Christine Wells and the 18th century Crim. Con.

Christine WellsNicola here. Today I am delighted to welcome Christine Wells to the Word Wenches. Christine is a former corporate lawyer turned award-winning author of Regency historical romance and her beautifully written and emotionally poignant books have always been on my auto-buy list. You may imagine my excitement when I discovered that Christine was taking her writing in a new direction with The Wife's Tale, a sweeping novel set in the eighteenth century and the present. No spoilers here as I want everyone to discover and enjoy this fabulous book for themselves but I will say that The Wife's Tale is a book whose characters and their story stayed with me a long time after reading. I even dreamed about it! Now it's over to Christine to talk about the fascinating history of the Criminal Conversation trial, a theme that lies at the heart of The Wife's Tale.

Thank you very much to Nicola and the wonderful Word Wenches for having me here today. I’ve always been a fan of this blog (not to mention the novels of its authors!) and I’m thrilled to return today to share some background from my new novel, THE WIFE’S TALE.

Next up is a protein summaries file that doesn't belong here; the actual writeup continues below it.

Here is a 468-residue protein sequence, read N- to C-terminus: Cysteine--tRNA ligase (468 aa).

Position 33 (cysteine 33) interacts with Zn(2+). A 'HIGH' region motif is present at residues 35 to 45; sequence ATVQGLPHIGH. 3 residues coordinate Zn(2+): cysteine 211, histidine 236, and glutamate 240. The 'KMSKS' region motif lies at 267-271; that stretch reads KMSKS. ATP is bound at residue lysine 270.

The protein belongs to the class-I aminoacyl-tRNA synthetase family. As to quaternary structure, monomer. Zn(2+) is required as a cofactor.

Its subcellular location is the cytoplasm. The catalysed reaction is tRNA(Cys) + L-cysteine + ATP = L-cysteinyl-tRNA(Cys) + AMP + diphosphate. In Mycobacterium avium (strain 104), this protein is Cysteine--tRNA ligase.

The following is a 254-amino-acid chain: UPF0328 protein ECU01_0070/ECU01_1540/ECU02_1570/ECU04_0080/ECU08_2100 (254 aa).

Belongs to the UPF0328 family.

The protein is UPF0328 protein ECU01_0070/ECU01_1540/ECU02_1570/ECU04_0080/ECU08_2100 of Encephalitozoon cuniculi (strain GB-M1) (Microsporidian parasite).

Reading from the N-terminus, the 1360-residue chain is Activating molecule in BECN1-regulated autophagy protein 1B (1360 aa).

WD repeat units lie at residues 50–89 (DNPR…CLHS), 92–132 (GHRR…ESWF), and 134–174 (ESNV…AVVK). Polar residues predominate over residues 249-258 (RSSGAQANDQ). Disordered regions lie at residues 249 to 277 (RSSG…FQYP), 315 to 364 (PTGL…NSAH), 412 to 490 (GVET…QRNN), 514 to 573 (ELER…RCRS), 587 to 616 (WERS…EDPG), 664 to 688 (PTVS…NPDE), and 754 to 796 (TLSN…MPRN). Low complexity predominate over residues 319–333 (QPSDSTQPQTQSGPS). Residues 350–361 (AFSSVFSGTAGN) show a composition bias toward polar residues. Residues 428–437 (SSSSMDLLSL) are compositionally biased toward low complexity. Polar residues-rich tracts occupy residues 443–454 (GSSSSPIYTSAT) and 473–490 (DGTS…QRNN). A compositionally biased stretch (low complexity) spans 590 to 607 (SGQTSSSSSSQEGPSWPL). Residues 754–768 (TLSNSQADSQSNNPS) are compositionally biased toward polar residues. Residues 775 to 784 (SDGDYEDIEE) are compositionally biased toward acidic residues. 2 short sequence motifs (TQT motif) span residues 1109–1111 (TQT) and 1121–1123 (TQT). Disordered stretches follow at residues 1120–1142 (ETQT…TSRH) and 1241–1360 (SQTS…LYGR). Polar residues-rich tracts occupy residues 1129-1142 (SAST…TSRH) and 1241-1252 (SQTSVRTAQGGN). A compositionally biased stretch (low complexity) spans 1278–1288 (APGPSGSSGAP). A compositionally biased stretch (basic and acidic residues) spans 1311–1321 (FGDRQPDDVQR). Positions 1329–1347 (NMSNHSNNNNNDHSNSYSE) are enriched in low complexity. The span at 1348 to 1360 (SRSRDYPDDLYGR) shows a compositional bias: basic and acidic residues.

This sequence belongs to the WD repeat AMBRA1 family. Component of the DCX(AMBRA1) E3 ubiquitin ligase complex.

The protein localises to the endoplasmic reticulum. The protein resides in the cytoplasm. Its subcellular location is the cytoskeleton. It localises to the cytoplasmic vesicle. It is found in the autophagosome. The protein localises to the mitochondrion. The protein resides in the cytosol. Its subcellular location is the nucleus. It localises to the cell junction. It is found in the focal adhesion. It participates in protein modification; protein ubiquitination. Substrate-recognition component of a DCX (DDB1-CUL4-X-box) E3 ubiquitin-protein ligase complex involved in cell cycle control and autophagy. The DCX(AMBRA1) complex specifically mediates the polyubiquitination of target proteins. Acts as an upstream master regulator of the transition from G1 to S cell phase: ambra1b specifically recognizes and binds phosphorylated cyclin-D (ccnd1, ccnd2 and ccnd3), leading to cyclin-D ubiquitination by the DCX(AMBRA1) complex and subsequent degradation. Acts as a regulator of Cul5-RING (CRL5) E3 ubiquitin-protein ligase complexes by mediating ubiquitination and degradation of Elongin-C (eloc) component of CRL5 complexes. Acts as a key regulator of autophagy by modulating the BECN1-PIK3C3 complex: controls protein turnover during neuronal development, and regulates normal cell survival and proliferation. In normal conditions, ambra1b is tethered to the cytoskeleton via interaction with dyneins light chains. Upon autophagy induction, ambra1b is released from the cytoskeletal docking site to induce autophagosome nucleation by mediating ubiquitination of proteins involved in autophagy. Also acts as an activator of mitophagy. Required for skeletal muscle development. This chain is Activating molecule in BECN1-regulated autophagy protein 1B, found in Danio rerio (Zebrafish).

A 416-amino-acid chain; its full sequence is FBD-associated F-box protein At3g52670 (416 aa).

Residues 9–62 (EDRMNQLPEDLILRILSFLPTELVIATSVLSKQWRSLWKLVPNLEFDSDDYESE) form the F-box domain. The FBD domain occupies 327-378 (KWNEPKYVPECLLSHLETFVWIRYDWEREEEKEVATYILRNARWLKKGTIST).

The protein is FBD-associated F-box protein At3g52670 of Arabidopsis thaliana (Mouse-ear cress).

Those of you who are devotees of Georgette Heyer might recall fleeting references to the latest scandalous “crim. con.” news in some of her books. Heyer never goes into detail about these court cases but as a former lawyer myself, I found the cause of action intriguing.

When embarking on a slightly new direction with my historical fiction, I wanted to marry my professional experience as a solicitor and love of legal history with my passion for the history of English country houses. I suddenly recalled the action of criminal conversation and realised it would be a perfect springboard for a story full of intrigue and scandal about English aristocrats in the late eighteenth century.

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